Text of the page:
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United States Department of Agriculture

Agricultural Research Service

Research Project: PEST BIOLOGY, ECOLOGY, AND INTEGRATED PEST MANAGEMENT FOR SUSTAINABLE AGRICULTURE Title: Resistance to Aphis glycines (Homoptera: Aphididae) in Various Soybean Lines under Controlled Laboratory Conditions

Authors
item Hesler, Louis
item Dashiell, Kenton

Submitted to: Journal of Economic Entomology
Publication Type: Peer Reviewed Journal
Publication Acceptance Date: May 1, 2007
Publication Date: August 1, 2007
Citation: Hesler, L.S., Dashiell, K.E. 2007. Resistance to Aphis glycines (Homoptera: Aphididae) in Various Soybean Lines under Controlled Laboratory Conditions. Journal of Economic Entomology. 100:1464-1469.

Interpretive Summary: The soybean aphid (SBA) is a soybean pest native to Asia, and it has recently become a principal pest of soybeans in many areas of the United States and Canada. Current management practices rely on insecticides, and host-plant resistance is a potential, alternative management tool for SBA. Growth-chamber tests were conducted to determine and characterize resistance among lines of soybean to SBA. Screening tests showed that all plants of lines Cobb, Tie-feng 8, and Jackson were resistant to SBA-population growth. Braxton had an intermediate proportion of resistant plants that did not differ from that of either resistant or susceptible accessions. Follow-up experiments showed that antixenosis, or non-preference, was a modality of resistance to SBA in Jackson and Cobb based on reduced nymphiposition in no-choice tests and fewer numbers of aphids on plants over 48 h compared to numbers on 91B91. Antibiosis to SBA was evident in Jackson, Cobb and Tie-feng 8 from a diminished proportion of aphids that reproduced compared to 91B91, and in Jackson, Cobb, Tie-feng 8 and Braxton by fewer progeny produced on these accessions than on 91B91. Days for SBA to mature did not differ among accessions. Our results confirm earlier findings that Jackson is a strong source of resistance to SBA, and also suggest that accessions Cobb and Tie-feng 8 are potentially useful sources of resistance to SBA for soybean breeding programs.

Technical Abstract: The soybean aphid, Aphis glycines Matsumura, is a soybean pest native to Asia, and it has recently become a principal pest of soybeans in many areas of the United States and Canada. Current management practices rely on insecticides, and host-plant resistance is a potential, alternative management tool for A. glycines. Growth-chamber tests were conducted to determine and characterize resistance among accessions of soybean to A. glycines. Screening tests showed that all plants of accessions Cobb, Tie-feng 8, and Jackson were resistant to A. glycines-population growth. Braxton had an intermediate proportion of resistant plants that did not differ from that of either resistant or susceptible accessions. Follow-up experiments showed that antixenosis was a modality of resistance to A. glycines in Jackson and Cobb based on reduced nymphiposition in no-choice tests and fewer numbers of aphids on plants over 48 h compared to numbers on 91B91. Antibiosis to A. glycines was evident in Jackson, Cobb and Tie-feng 8 from a diminished proportion of aphids that reproduced compared to 91B91, and in Jackson, Cobb, Tie-feng 8 and Braxton by fewer progeny produced on these accessions than on 91B91. Days for A. glycines to mature did not differ among accessions. Our results confirm earlier findings that Jackson is a strong source of resistance to A. glycines, and also suggest that accessions Cobb and Tie-feng 8 are potentially useful sources of resistance to A. glycines for soybean breeding programs.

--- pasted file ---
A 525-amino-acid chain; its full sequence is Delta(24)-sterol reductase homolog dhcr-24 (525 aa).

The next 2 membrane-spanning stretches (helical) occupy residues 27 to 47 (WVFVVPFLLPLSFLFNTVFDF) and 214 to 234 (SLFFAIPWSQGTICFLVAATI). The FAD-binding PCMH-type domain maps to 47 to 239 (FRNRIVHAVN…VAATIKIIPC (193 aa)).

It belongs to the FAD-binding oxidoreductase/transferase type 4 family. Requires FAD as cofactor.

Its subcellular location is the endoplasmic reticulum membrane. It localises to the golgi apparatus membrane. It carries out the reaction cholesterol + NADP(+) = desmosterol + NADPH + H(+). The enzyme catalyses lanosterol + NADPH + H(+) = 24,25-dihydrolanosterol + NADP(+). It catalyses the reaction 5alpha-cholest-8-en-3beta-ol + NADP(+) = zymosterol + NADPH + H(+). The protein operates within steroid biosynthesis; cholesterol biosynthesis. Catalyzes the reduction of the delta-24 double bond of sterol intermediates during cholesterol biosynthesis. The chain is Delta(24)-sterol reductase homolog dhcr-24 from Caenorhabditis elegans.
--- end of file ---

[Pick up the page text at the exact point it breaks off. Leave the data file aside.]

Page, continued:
Last Modified: 10/30/2014
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